The last time I gave a talk, I had written it while playing a board game with my family. I was just sitting at the table with my Chromebook in my lap typing & whenever it was my turn I would look up and make them make my move and keep writing. Id like to point out that I won that game. I was told I did a good job but I don't think anyone would have guessed that those were the circumstances under which I wrote my talk. So I'm curious to see how well I do when my attention isnt split between the game and writing. Now that I have successfully shaved up a couple seconds from a time I suppose we should get onto the actual talk.
We know we don't yet have the complete knowledge of the gospel. It isn't regular that we receive large amounts of revelation each year. Because of this, we often hear many of the same lessons repeated over and over again. However, we are taught that we need to continually learn. So, what value comes from learning similar lessons each year. In Doctrine & Covenants, Chapter 50 Verse 24 it reads, That which is of God is light; and he that receiveth light, and continueth in God, receiveth more light; and that light groweth brighter and brighter until the perfect day. In Colossians Chapter 1 He says, yet now hath he reconciled In the body of his flesh through death, to present you holy and unblameable and unreproveable in his sight: If ye continue in the faith grounded and settled, and be not moved away from the hope of the gospel, which ye have heard, and which was preached to every creature which is under heaven; He put together these scriptures to create one message that the continuation of lessons have greater impact which puts us further along the path.
Repetition itself, is not a good or bad thing. If we look at it from an unbiased standpoint It is literally defined as: the recurrence of an action or event. When we repeat actions, nothing about the actual action changes. So why did we repeat them? I searched up the term repetition in Google Scholar. This evidently was a good idea because I came across a quote from some philosopher. "Repetition changes nothing in the object repeated but does change something in the mind which contemplates it." Put simply, a task may seem easier after you've done it a million times, it's not because the actual task you've done is easier, something in your brain changes.
I'm gonna discuss the negative potential repetition has for us. Let's pretend that there's this kid named Bob and he's about 10 years old. One day he decides he's hungry, not actually hungry, but the type of hungry you get when you're actually just bored and not wanting to accept it. So he opened the cupboard with cookies in it and gets a large spoon to slide the Oreos off the shelf where his dad put them. Which should be out of reach but not when Bob had so cleverly, gotten a large spoon to help him get them down. Now that Bob has the Oreos he has to decide how many he wants. After careful deliberation he decides that he can definitely get away with one, its pretty unnoticeable. Even if they noticed, it's only one cookie So he probably won't get punished too severely. So Bob gets his cookie and slides it back onto the shelf, which is much easier than getting it down. So, Bob unfortunately has gotten away with this. This is unfortunate because what he tells himself is he will only do it once. And he was very firm with himself when he made that decision. The next day, Bob gets bored and hungry again, so he does it again. Except this time, he takes two, he hasn't gotten in trouble yet so why should he stop. Bob wasn't wrong in his initial reason that he could get away with it. He didn't think anything considerable would happen would eat them all at once. I've never done this particular crime but there are many other times that I've gotten comfortable doing something that I probably shouldn't. There's never no consequences and it feels like there aren't. This principle has been brought up many times in Sunday school. And to paraphrase my Sunday school teacher, " Nobody wakes up one day and thinks I'm gonna commit a massive sin today." Rather satan convinces you that it's maybe okay to sleep in rather than go to church. Or you're super tired So, maybe you don't read your scriptures that night. He knows better than anyone how great of a technique repetition Is. Because he's trapped millions with it and he is the grand master of it. Since for as long as anyone's been able to make good decisions Satan's significantly making wrong ones. All repetition does is teach your brain. You can teach it the right things or you could teach it the wrong things. Bob taught his brain the wrong things when he believed that there was no consequences. But the process of teaching your brain the right things can essentially be the same. A couple of weeks ago, I was eating lunch with my dad and he turned on a video about practicing affectively. I was very surprised to learn that muscles don't actually have memory. Information in our brains travel along nerve fibers called axons which are wrapped in Myelin. The Myelin sheath Insulates the axons like rubber around electrical cables, which prevents energy loss from electrical signals to the brain uses. When we practice something, the myelin sheath appear to get thicker better insulating the pathways the signals are traveling on. So less of the signal gets lost on the way.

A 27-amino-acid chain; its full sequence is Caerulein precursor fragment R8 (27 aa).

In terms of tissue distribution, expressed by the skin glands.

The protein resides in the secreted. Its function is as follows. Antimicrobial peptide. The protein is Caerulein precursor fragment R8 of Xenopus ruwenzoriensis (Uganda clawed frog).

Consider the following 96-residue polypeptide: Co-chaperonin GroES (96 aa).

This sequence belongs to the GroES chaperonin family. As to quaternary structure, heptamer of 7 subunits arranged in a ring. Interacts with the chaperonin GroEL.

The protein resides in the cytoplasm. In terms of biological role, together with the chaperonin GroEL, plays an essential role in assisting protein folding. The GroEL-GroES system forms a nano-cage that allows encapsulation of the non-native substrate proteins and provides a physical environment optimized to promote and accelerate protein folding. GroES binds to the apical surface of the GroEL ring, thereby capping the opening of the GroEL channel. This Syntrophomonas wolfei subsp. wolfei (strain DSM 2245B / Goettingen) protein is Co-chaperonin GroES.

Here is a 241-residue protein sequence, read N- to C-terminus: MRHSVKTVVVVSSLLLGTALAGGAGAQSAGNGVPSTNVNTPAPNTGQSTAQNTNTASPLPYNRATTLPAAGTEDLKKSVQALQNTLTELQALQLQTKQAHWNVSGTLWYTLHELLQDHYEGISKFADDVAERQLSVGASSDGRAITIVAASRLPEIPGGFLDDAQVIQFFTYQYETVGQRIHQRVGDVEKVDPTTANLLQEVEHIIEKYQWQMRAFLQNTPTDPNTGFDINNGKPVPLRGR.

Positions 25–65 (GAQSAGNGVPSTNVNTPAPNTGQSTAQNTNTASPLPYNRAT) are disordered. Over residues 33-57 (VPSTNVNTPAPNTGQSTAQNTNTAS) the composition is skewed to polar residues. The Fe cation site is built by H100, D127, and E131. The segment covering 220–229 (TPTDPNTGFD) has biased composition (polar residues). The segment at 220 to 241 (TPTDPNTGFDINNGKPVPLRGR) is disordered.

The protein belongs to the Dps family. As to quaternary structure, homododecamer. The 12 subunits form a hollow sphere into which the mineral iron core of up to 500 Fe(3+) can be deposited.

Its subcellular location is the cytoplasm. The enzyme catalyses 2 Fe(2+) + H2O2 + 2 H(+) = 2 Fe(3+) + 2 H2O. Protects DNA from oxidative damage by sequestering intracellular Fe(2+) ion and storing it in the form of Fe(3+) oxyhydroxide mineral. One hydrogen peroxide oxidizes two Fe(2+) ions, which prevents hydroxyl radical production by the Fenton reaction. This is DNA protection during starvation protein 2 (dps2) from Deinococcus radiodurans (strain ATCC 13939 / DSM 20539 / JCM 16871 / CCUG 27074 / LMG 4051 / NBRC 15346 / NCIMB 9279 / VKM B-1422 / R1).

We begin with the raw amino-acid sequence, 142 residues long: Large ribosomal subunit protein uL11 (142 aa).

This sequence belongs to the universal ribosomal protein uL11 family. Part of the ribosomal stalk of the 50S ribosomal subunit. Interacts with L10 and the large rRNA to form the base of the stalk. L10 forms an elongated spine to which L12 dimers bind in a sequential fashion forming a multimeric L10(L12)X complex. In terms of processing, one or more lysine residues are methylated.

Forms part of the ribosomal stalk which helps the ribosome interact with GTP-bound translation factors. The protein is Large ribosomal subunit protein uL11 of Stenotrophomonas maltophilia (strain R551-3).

I imagine the same logic can be applied to our spiritual cells. Each lesson creates a metaphorical nerve library in our testimonies and repeating actions build up the myelin around our fibers. So, that over time the same actions or lessons can have a greater effect on strengthening our testimonies. I'd like to bear my testimony that I know all things in the Gospel have a purpose. I know my Heavenly Father lives and his son sacrificed himself for our sins. I say these things in the name of Jesus Christ. Amen.